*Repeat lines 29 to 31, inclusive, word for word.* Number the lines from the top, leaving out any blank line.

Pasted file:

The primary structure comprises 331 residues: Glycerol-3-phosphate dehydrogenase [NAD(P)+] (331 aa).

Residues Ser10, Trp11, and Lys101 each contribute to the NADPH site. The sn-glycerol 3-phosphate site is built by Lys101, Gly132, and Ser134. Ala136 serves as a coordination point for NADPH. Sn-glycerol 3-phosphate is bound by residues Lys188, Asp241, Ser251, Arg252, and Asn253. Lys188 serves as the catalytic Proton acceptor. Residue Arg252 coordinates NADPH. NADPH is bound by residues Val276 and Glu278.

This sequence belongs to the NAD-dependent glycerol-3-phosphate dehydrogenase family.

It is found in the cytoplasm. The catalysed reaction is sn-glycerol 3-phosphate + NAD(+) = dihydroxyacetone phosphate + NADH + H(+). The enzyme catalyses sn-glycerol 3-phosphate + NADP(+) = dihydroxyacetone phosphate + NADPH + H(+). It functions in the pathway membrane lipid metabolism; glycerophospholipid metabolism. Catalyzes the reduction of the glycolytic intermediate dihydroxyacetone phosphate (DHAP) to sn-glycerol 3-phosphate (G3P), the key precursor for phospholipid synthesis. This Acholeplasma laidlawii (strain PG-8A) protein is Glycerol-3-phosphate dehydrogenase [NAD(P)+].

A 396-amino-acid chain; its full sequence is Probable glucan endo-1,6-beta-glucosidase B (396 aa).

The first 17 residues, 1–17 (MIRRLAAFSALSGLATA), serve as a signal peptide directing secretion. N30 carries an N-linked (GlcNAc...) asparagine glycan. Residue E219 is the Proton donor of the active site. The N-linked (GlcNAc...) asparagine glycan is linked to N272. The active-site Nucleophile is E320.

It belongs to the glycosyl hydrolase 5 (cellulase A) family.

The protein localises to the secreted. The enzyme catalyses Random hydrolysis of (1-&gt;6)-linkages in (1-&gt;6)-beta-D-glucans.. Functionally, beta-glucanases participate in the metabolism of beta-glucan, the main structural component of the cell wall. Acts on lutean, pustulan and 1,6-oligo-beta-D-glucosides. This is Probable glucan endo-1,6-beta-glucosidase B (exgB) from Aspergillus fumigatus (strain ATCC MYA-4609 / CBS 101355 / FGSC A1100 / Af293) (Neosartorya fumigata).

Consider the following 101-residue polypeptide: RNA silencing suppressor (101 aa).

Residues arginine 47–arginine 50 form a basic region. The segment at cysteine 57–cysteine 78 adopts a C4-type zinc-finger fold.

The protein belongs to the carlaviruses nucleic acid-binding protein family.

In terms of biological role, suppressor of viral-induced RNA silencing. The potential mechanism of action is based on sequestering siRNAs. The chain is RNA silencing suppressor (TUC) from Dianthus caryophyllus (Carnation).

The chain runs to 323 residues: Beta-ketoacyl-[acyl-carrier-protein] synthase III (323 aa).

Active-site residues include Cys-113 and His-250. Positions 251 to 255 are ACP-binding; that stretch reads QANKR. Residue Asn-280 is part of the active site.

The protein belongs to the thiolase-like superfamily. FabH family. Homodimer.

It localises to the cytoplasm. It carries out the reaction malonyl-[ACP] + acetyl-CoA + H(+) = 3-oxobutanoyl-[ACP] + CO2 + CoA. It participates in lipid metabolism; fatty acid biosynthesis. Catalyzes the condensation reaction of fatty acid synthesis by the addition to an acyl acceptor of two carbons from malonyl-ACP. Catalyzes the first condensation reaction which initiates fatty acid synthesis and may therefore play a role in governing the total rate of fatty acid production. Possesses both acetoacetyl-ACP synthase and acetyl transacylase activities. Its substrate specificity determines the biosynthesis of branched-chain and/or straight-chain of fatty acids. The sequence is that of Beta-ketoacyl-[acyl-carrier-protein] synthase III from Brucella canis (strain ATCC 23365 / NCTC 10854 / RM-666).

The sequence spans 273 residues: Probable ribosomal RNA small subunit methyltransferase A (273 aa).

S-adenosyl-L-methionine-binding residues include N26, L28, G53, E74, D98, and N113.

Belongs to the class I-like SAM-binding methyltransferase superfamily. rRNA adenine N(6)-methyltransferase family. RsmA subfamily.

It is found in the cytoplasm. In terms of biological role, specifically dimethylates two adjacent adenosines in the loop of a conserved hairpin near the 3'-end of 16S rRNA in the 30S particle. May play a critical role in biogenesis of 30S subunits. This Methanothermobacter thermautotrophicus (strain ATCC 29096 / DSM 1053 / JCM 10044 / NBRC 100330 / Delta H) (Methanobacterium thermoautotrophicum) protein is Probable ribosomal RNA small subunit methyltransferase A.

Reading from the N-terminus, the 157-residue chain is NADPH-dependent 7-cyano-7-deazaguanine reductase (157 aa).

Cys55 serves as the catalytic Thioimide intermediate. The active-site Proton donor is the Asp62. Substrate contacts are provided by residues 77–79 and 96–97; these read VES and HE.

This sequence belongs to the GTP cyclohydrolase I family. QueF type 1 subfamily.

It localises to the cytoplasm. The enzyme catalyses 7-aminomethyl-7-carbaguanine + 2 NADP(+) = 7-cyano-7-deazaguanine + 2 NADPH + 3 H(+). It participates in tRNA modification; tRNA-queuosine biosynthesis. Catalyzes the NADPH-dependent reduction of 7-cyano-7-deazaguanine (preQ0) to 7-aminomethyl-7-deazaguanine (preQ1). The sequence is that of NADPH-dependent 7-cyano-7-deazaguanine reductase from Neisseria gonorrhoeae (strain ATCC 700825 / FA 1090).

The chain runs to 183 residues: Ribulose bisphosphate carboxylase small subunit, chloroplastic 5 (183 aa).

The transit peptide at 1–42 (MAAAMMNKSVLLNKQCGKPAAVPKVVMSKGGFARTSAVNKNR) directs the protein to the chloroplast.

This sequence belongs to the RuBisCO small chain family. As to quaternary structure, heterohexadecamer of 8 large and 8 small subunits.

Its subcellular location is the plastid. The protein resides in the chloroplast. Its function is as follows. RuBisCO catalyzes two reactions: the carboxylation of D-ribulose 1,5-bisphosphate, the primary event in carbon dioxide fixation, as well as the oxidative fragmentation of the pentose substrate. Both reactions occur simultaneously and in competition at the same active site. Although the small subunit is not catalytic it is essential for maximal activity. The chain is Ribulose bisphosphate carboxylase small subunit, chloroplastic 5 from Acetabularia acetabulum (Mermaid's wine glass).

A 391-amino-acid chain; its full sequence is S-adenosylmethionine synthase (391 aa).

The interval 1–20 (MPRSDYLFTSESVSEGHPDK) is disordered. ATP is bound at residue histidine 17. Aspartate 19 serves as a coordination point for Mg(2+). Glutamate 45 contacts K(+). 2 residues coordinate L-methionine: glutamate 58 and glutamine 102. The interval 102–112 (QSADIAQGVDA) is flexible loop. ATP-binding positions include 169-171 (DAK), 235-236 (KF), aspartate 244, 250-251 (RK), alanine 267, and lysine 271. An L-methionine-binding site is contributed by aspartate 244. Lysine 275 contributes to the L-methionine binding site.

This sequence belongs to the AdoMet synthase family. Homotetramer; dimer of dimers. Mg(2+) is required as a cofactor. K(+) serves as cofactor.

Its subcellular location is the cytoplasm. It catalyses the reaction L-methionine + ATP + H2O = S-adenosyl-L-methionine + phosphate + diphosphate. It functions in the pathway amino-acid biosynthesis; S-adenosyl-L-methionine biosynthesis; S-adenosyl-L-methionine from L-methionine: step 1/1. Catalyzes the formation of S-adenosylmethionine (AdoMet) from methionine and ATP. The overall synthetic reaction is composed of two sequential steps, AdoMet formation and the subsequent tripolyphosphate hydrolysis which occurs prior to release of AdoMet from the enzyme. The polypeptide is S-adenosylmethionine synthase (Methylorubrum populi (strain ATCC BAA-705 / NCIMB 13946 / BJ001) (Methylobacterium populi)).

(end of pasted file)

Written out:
A 391-amino-acid chain; its full sequence is S-adenosylmethionine synthase (391 aa).

The interval 1–20 (MPRSDYLFTSESVSEGHPDK) is disordered. ATP is bound at residue histidine 17. Aspartate 19 serves as a coordination point for Mg(2+). Glutamate 45 contacts K(+). 2 residues coordinate L-methionine: glutamate 58 and glutamine 102. The interval 102–112 (QSADIAQGVDA) is flexible loop. ATP-binding positions include 169-171 (DAK), 235-236 (KF), aspartate 244, 250-251 (RK), alanine 267, and lysine 271. An L-methionine-binding site is contributed by aspartate 244. Lysine 275 contributes to the L-methionine binding site.

This sequence belongs to the AdoMet synthase family. Homotetramer; dimer of dimers. Mg(2+) is required as a cofactor. K(+) serves as cofactor.